Today we come to the third way we can walk worthy and the next paragraph in this marvelous letter. Let me read it for you, Ephesians 4:25 down through 5:2. Paul writes,

Therefore, laying aside falsehood, SPEAK TRUTH EACH ONE of you WITH HIS NEIGHBOR, for we are members of one another. BE ANGRY, AND yet DO NOT SIN; do not let the sun go down on your anger, and do not give the devil an opportunity. He who steals must steal no longer; but rather he must labor, performing with his hands what is good, so that he will have something to share with one who has need. Let no unwholesome word proceed from your mouth, but only such a word as is good for edification according to the need of the moment, so that it will give grace to those who hear. Do not grieve the Holy Spirit of God, by whom you were sealed for the day of redemption. Let all bitterness and wrath and anger and clamor and slander be put away from you, along with all malice. Be kind to one another, tender-hearted, forgiving each other, just as God in Christ also has forgiven you. Therefore be imitators of God, as beloved children; and walk in love, just as Christ also loved you and gave Himself up for us, an offering and a sacrifice to God as a fragrant aroma.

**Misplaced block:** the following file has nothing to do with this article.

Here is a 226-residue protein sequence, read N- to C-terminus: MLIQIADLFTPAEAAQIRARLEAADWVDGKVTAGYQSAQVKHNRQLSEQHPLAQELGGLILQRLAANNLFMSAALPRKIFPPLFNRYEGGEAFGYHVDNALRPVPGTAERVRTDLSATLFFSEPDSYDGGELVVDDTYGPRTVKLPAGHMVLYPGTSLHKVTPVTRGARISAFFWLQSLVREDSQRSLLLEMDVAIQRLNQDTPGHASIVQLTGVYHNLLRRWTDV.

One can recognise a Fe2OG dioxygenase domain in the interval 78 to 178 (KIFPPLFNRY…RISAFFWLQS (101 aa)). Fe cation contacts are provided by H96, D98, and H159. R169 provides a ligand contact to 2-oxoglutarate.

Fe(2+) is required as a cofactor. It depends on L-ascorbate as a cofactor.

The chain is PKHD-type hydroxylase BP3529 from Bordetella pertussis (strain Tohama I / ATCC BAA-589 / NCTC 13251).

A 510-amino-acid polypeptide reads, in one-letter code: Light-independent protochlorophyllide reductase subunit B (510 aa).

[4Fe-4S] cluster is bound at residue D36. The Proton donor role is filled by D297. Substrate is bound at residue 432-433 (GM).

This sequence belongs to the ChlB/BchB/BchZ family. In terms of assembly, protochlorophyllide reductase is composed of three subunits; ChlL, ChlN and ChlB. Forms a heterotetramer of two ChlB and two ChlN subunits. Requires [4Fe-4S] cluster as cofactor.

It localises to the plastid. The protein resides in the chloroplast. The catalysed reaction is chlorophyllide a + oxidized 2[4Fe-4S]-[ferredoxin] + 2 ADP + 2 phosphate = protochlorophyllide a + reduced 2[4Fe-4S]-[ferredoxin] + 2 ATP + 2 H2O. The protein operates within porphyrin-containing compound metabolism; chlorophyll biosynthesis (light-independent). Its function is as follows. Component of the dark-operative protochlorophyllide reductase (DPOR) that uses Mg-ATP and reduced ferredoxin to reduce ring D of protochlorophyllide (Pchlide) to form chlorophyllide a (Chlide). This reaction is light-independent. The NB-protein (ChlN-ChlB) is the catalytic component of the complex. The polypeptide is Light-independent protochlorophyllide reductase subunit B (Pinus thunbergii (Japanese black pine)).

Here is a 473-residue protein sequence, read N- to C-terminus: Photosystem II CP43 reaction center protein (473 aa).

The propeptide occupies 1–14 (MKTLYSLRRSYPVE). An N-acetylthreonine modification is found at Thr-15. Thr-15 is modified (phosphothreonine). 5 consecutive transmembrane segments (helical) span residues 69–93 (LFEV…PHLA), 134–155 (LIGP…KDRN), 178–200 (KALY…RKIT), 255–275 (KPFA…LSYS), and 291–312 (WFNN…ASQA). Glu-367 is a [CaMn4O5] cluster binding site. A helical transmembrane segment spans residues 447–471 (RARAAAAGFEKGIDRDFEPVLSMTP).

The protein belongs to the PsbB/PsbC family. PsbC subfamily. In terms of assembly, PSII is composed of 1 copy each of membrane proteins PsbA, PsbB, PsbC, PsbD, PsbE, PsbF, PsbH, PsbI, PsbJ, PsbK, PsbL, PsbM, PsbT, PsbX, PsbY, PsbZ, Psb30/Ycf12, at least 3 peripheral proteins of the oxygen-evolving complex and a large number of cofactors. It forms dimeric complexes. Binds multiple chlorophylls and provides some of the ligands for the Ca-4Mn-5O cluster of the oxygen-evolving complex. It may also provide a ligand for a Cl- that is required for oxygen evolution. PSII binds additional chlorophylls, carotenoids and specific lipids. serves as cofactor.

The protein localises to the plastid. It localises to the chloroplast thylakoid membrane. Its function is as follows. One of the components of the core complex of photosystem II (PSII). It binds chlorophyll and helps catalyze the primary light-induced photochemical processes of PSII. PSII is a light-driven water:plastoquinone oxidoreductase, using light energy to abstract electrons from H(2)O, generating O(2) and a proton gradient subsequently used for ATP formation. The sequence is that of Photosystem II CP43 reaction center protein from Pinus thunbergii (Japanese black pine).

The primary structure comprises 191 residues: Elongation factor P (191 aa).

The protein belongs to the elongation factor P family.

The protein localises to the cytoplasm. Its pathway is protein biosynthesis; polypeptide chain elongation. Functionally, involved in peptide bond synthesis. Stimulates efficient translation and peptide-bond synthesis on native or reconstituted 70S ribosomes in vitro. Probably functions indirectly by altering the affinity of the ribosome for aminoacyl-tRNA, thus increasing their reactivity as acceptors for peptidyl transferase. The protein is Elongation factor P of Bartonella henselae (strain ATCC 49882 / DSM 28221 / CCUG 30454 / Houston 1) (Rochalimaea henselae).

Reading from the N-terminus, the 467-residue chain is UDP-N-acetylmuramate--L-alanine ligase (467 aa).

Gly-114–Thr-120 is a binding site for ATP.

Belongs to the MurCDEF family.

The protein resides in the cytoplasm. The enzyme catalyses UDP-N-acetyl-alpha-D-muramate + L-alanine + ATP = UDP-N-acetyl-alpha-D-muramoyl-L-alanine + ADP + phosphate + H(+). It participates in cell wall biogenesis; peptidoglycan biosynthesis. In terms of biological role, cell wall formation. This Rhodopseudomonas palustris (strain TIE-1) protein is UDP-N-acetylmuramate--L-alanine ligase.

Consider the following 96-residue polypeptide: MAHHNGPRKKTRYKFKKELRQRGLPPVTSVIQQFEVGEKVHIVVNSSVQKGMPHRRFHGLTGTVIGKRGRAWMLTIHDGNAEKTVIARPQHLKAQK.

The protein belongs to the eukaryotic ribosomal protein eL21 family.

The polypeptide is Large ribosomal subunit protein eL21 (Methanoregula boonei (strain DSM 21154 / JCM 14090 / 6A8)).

Sometimes when you're studying a passage of Scripture, a paragraph of Scripture, the theme is not immediately obvious. Other times like here, the biblical paragraph actually states the theme outright. When that happens, that clear statement of the theme, can come anywhere in the paragraph, but usually it comes either at the beginning of the paragraph or at the end of the paragraph as it does in this case. Paul summarizes this entire paragraph I just read for you at the end. Look at again at verse 1 of chapter 5, "Therefore be imitators of God, as beloved children; and walk in love." Basically, Paul is saying this, if we want to walk in a way that's worthy of our new position in Christ, then we must walk in our Father's footsteps and we must live a life that is defined by, that is saturated by, that is permeated by, God's love.